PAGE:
This review originally appeared in Full Stop.
In his review of Siri Hustvedt’s 2008 novel, The Sorrows of an American, Ron Charles calls it “a radically postmodern novel.” This is a rather astonishing claim. Although this novel could be described as somewhat fragmented, containing numerous flashbacks and some interpolated documents, primarily a journal kept by the narrator’s deceased father, it could hardly be called formally adventurous at all, much less “radically” so. It is a mostly conventional first-person narrative, even if Hustvedt does exploit the narrator’s occupation as a psychoanalyst, as well as the general intellectual milieu he inhabits, to evoke various philosophical and scientific “ideas.” Perhaps it is this impression of intellectual density that leads Charles to consider The Sorrows of an American “postmodern,” but this seems an odd criterion for identifying the postmodern, since the “novel of ideas” surely antedates postmodernism. The fiction of Dostoevsky or Saul Bellow is probably even more intellectually dense than Hustvedt’s novel, but of course nobody thinks to call these writers postmodern.
Hustvedt’s new novel, The Blazing World, is likewise full of ideas, in this case, the ideas of Harriet “Harry” Burden, the novel’s artist protagonist. Readers familiar with Hustvedt’s work will thus find familiar in The Blazing World not only the references to Husserl or Kierkegaard but also the focus on art and the creation of art, as this is the focus as well of Hustvedt’s most well-known novel, What I Loved (2002). What I Loved featured a male conceptual artist whose idiosyncratic work ultimately finds an audience, but this novel is also a study in friendship, family dynamics, and dysfunction, narrated by the artist’s best friend, whose own story receives equal emphasis. By contrast, The Blazing World, although it includes a plethora of peripheral characters, in themselves of varying interest, uses these characters to provide perspective on Harry Burden, whose status as a female artist is the novel’s sole focus.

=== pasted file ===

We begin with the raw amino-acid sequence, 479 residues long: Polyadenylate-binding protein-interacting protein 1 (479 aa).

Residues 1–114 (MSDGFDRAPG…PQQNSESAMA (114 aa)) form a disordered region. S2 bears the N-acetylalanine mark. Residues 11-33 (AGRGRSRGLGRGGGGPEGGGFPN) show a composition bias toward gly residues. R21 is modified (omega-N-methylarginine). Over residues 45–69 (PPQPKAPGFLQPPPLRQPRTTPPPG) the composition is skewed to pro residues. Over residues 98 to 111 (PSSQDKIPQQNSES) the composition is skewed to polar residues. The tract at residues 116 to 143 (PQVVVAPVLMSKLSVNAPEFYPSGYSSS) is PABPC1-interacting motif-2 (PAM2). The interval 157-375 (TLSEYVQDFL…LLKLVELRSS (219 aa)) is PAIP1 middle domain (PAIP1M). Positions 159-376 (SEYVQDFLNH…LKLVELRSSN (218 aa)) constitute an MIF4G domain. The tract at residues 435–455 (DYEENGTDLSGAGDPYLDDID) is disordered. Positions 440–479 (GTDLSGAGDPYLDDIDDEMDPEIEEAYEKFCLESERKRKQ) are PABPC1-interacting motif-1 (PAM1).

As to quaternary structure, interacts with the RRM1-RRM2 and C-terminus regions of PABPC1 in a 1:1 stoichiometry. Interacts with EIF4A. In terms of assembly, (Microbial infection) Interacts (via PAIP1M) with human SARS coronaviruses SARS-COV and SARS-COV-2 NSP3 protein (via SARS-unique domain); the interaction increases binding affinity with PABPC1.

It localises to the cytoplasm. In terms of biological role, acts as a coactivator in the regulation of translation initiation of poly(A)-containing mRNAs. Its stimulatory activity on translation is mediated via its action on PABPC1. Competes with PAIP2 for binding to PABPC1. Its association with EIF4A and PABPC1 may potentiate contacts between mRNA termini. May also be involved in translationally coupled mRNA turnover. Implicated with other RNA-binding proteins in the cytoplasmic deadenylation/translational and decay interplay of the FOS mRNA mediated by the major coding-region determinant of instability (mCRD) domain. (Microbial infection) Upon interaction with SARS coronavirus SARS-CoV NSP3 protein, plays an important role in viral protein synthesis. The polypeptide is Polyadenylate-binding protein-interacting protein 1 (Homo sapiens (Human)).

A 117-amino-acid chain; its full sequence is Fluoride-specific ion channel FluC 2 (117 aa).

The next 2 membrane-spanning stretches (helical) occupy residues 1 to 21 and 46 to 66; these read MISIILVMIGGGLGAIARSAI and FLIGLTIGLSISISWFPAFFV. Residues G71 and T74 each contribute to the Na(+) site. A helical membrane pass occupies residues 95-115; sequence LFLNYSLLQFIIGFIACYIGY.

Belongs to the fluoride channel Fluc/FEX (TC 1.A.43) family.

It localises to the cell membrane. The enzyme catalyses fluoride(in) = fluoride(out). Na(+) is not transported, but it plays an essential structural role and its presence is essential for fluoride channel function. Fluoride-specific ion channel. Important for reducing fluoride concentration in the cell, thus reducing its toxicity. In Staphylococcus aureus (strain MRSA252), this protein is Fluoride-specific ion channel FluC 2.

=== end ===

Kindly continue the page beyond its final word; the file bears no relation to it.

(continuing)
Like Bill Wechsler in What I Loved (Wechsler’s name is invoked in The Blazing World as an influence on Harry’s work), Harry Burden is also a conceptual artist, but unlike Wechsler Harry was never able to sustain herself as an artist, instead being known primarily as an art collector and the wife of a prominent art critic. Harry believes that the neglect of her work as an artist can be attributed to her gender, to the perception of her as the art critic’s wife, the hostess at his parties. After her husband’s death, Harry conspires with three men, one a well-known artist in his own right, to produce three separate exhibitions of her work, presented under their names. The shows are successful, seeming to confirm Harry’s notion that literally these works are being perceived differently when assumed to be created by male artists than they would be if exhibited with her name attached.
At the time of her own death, then, Harriet Burden had begun to get some of the attention she so clearly desired, although as we are introduced to the “case” of Harriet Burden, we are also told that her hoax is still somewhat controversial, the authenticity of the work still in some dispute. The novel we are reading, we also discover immediately, is in fact a kind of memorial volume dedicated to Harriet Burden and the scandal she created, a collection of interviews, reminiscences, and critical considerations, as well as selections from several different notebooks kept by Harry herself. The Blazing World is thus manifestly more adventurous formally than The Sorrows of an American (than What I Loved as well), but of course as a form of epistolary fiction such an approach is hardly new and could not be cited in support of a claim that this novel shows Siri Hustvedt to be a postmodern writer.